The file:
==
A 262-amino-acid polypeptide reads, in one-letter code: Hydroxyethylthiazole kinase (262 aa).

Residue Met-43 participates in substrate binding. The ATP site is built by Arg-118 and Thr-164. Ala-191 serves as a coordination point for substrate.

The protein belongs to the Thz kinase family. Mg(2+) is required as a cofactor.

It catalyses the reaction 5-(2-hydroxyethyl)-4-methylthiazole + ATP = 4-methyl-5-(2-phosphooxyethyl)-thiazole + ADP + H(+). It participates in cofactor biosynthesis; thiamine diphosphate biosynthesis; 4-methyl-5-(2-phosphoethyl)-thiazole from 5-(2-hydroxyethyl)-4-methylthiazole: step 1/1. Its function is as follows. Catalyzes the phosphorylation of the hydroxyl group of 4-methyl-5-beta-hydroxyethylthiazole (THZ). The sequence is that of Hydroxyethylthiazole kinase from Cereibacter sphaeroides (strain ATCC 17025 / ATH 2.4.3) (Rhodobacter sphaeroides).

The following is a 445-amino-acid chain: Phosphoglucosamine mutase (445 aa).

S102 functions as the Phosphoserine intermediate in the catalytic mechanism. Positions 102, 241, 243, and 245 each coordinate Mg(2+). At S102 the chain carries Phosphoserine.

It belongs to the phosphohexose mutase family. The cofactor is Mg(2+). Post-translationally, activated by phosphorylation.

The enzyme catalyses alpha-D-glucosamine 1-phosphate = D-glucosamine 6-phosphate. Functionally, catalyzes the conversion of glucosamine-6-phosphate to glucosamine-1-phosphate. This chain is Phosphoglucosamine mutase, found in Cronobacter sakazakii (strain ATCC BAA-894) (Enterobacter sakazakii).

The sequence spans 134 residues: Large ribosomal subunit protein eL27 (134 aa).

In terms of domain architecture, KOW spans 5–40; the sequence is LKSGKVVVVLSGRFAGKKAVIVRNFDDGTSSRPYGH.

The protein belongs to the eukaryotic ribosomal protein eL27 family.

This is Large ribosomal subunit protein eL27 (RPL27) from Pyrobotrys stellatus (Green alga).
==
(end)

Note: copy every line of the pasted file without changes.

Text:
A 262-amino-acid polypeptide reads, in one-letter code: Hydroxyethylthiazole kinase (262 aa).

Residue Met-43 participates in substrate binding. The ATP site is built by Arg-118 and Thr-164. Ala-191 serves as a coordination point for substrate.

The protein belongs to the Thz kinase family. Mg(2+) is required as a cofactor.

It catalyses the reaction 5-(2-hydroxyethyl)-4-methylthiazole + ATP = 4-methyl-5-(2-phosphooxyethyl)-thiazole + ADP + H(+). It participates in cofactor biosynthesis; thiamine diphosphate biosynthesis; 4-methyl-5-(2-phosphoethyl)-thiazole from 5-(2-hydroxyethyl)-4-methylthiazole: step 1/1. Its function is as follows. Catalyzes the phosphorylation of the hydroxyl group of 4-methyl-5-beta-hydroxyethylthiazole (THZ). The sequence is that of Hydroxyethylthiazole kinase from Cereibacter sphaeroides (strain ATCC 17025 / ATH 2.4.3) (Rhodobacter sphaeroides).

The following is a 445-amino-acid chain: Phosphoglucosamine mutase (445 aa).

S102 functions as the Phosphoserine intermediate in the catalytic mechanism. Positions 102, 241, 243, and 245 each coordinate Mg(2+). At S102 the chain carries Phosphoserine.

It belongs to the phosphohexose mutase family. The cofactor is Mg(2+). Post-translationally, activated by phosphorylation.

The enzyme catalyses alpha-D-glucosamine 1-phosphate = D-glucosamine 6-phosphate. Functionally, catalyzes the conversion of glucosamine-6-phosphate to glucosamine-1-phosphate. This chain is Phosphoglucosamine mutase, found in Cronobacter sakazakii (strain ATCC BAA-894) (Enterobacter sakazakii).

The sequence spans 134 residues: Large ribosomal subunit protein eL27 (134 aa).

In terms of domain architecture, KOW spans 5–40; the sequence is LKSGKVVVVLSGRFAGKKAVIVRNFDDGTSSRPYGH.

The protein belongs to the eukaryotic ribosomal protein eL27 family.

This is Large ribosomal subunit protein eL27 (RPL27) from Pyrobotrys stellatus (Green alga).